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Therapeutic Laughter - Have you already laughed today?

Updated: Mar 28, 2023

In the last two decades there has been a significant increase in awareness about mental health. More and more information is circulating about how to prevent certain psychopathologies and where we can seek help to meet our needs. It is also known that much ground has been covered in terms of how to intervene with patients seeking help for their mental health.

The administration of drugs and therapeutic accompaniment appear as the two main areas of response, however, over time other types of response have emerged, which are currently called alternative/complementary therapies. Some examples of these therapies are Acupuncture, Aromatherapy, Meditation, and the subject of this article, Laughter Therapy or Yoga. Laughter Therapy was developed by Dr. Madan Kataria in India in 1995. One of the main principles of this approach is that simulated laughter (the one you are not spontaneous) produces as many benefits for the human body as genuine laughter, such as reducing levels of stress-related hormones (Bressington et al., 2019). A Laughter Therapy session begins with diaphragmatic breathing and body activation exercises, then more dynamic exercises in the theme of Laughter Therapy follow, and finally ends with a moment of body relaxation. As an example, we share some of these exercises.

  1. Laughter Gradient: fake a smile, add a sound of laughter and then slowly and gradually increase the rhythm and volume of laughter.

  2. Phone Laugh: imagine you take a call on your imaginary phone and instead of talking, laugh, as if you were laughing at something extremely funny.

  3. Mental Floss: it serves to clear our mind. Take an imaginary mental wire, make it go in one ear and out the other. Start clearing it to the sound of "HA HA HA".

The scientific community, realizing the popularity of laughter yoga, wanted to publish the positive results of studies that included this therapeutic approach. In 2020, published by Nilgün Kuru Alici (2020), a systematic review appeared consisting of a total of 3210 studies that involved the effect of laughter yoga. The results showed that laughter yoga has a positive effect in aspects related not only to physical function (blood pressure, cortisol levels and sleep quality), but also to psychosocial health (life satisfaction, quality of life, loneliness, anxiety about death and happiness levels). The therapeutic effect of laughter yoga has also been verified in psychopathologies such as depression and anxiety (Bressington et al., 2019). More specifically, the systematic review by Bahari and Lorica (2019), reports that laughter yoga contributed to the following domains:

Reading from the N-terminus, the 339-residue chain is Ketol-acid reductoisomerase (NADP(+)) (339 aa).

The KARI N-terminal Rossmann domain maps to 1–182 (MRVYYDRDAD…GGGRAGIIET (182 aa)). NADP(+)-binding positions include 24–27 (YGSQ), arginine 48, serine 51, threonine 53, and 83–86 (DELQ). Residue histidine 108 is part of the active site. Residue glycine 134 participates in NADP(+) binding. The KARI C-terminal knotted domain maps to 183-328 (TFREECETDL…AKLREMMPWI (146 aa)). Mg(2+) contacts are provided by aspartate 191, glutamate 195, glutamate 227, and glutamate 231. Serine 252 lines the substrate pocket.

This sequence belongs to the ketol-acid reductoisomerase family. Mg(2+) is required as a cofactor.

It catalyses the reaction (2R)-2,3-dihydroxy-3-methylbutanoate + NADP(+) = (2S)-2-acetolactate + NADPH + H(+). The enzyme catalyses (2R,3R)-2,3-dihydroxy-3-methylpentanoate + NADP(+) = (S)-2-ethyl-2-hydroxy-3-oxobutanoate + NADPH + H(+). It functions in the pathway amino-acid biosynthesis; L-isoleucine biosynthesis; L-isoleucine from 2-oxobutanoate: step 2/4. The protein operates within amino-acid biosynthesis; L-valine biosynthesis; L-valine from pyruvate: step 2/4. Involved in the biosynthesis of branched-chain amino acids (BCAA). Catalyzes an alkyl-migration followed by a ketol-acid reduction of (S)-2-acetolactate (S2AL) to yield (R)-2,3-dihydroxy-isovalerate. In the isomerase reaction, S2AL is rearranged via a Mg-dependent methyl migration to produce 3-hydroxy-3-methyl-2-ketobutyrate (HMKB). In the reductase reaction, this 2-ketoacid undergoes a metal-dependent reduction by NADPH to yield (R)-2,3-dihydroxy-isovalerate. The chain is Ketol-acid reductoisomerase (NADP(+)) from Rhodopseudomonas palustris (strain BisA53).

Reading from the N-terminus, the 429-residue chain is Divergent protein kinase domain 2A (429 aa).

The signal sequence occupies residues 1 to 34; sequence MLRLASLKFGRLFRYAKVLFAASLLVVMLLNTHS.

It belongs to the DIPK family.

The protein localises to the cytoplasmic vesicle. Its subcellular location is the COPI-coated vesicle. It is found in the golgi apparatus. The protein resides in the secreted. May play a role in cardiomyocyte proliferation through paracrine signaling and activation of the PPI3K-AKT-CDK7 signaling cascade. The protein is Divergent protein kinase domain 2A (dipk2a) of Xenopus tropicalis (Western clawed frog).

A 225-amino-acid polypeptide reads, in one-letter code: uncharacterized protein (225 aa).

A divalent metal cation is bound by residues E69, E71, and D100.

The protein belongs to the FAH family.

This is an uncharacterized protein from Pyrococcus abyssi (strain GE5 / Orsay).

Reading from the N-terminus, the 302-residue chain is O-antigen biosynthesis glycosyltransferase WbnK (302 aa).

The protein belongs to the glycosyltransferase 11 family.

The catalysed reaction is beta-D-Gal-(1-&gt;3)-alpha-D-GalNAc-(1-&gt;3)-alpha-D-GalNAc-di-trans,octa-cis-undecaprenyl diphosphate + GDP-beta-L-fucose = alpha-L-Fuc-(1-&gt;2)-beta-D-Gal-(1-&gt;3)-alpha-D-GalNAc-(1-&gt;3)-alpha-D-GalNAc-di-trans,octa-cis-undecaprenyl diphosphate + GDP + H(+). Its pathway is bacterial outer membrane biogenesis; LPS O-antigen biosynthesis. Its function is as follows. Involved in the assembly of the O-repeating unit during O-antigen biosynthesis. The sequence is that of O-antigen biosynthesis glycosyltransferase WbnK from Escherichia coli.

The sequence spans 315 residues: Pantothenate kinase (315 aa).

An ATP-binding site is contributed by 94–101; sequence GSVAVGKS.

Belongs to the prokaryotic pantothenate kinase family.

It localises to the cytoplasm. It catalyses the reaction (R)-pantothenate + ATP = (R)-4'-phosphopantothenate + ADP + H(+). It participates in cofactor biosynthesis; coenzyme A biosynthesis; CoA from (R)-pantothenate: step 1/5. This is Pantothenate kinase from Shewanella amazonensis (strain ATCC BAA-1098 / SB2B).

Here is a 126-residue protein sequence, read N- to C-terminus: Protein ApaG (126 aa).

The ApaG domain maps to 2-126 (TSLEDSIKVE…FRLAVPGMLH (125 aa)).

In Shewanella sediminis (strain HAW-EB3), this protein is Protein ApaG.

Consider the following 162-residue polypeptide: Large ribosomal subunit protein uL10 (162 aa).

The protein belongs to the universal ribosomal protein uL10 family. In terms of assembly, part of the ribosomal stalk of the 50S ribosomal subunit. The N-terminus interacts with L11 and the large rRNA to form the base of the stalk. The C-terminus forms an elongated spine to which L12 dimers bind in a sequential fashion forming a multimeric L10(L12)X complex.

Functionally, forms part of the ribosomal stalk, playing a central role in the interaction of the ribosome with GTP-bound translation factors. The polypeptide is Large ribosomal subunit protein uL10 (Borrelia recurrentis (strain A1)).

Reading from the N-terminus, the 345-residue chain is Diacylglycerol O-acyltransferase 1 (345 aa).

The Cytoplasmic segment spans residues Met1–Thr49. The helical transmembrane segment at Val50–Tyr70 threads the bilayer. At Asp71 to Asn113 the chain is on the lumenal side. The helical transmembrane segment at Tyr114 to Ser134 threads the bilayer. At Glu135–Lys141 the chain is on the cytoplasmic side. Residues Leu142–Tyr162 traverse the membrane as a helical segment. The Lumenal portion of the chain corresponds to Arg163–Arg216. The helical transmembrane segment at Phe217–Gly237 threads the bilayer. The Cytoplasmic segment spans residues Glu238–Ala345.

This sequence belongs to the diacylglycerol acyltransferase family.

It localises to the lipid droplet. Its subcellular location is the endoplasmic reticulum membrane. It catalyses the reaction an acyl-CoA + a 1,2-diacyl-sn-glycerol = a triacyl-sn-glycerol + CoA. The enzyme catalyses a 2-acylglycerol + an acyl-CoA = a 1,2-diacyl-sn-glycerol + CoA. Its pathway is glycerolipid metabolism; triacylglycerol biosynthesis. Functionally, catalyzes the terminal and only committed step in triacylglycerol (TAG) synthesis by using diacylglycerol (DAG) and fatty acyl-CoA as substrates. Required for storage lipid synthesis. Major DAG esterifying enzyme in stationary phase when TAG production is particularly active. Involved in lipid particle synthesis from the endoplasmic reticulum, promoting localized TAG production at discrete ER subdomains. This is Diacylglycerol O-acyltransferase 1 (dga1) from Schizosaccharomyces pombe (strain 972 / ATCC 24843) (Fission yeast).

• Cognitive stimulation: improvement in memory capacity, creative thinking and problem solving.

  • Positive emotions: improvement in mood, self-esteem, hope, vital energy and life satisfaction.

  • Interpersonal relationships: improvement in group identity, attraction between people and solidarity.

  • Stress reduction: decreased levels of aggressiveness and anxiety.

In addition to all the positive aspects mentioned above, one of the main advantages of Laughter Therapy is the fact that it is cheap and very easy to perform. Finally, we leave the challenge for you to apply the exercises that were described with your friends, family, or even individually. Take care of your mental health with lots of therapeutic laughter.

What are you waiting for to laugh today? After all, laughter costs nothing!


Bahari, K. & Lorica, J. (2019). The effects of laughter therapy on mental health: An integrative literature review. The Malaysian Journal of Nursing, 10(3), 55-61,

Bressington, D., Mui, J., Yu, C., Leung, S. F., Cheung, K., Wu, C. S. T., Bollard, M., & Chien, W. T. (2019). Feasibility of a group-based laughter yoga intervention as an adjunctive treatment for residual symptoms of depression, anxiety and stress in people with depression. Journal of Affective Disorders, 248, 42–51.

Kuru Alici, N. & Arikan Dönmez, A. (2020). A systematic review of the effect of laughter yoga on physical function and psychosocial outcomes in older adults. Complementary Therapies in Clinical Practice, 41.

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